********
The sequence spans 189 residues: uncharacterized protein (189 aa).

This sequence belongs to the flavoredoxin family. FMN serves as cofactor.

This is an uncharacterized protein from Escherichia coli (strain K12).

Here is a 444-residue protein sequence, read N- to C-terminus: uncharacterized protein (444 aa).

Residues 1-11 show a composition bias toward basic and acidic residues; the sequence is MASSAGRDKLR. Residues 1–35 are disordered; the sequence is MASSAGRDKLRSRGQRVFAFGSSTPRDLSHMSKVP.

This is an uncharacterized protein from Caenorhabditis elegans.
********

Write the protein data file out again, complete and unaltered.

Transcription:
The sequence spans 189 residues: uncharacterized protein (189 aa).

This sequence belongs to the flavoredoxin family. FMN serves as cofactor.

This is an uncharacterized protein from Escherichia coli (strain K12).

Here is a 444-residue protein sequence, read N- to C-terminus: uncharacterized protein (444 aa).

Residues 1-11 show a composition bias toward basic and acidic residues; the sequence is MASSAGRDKLR. Residues 1–35 are disordered; the sequence is MASSAGRDKLRSRGQRVFAFGSSTPRDLSHMSKVP.

This is an uncharacterized protein from Caenorhabditis elegans.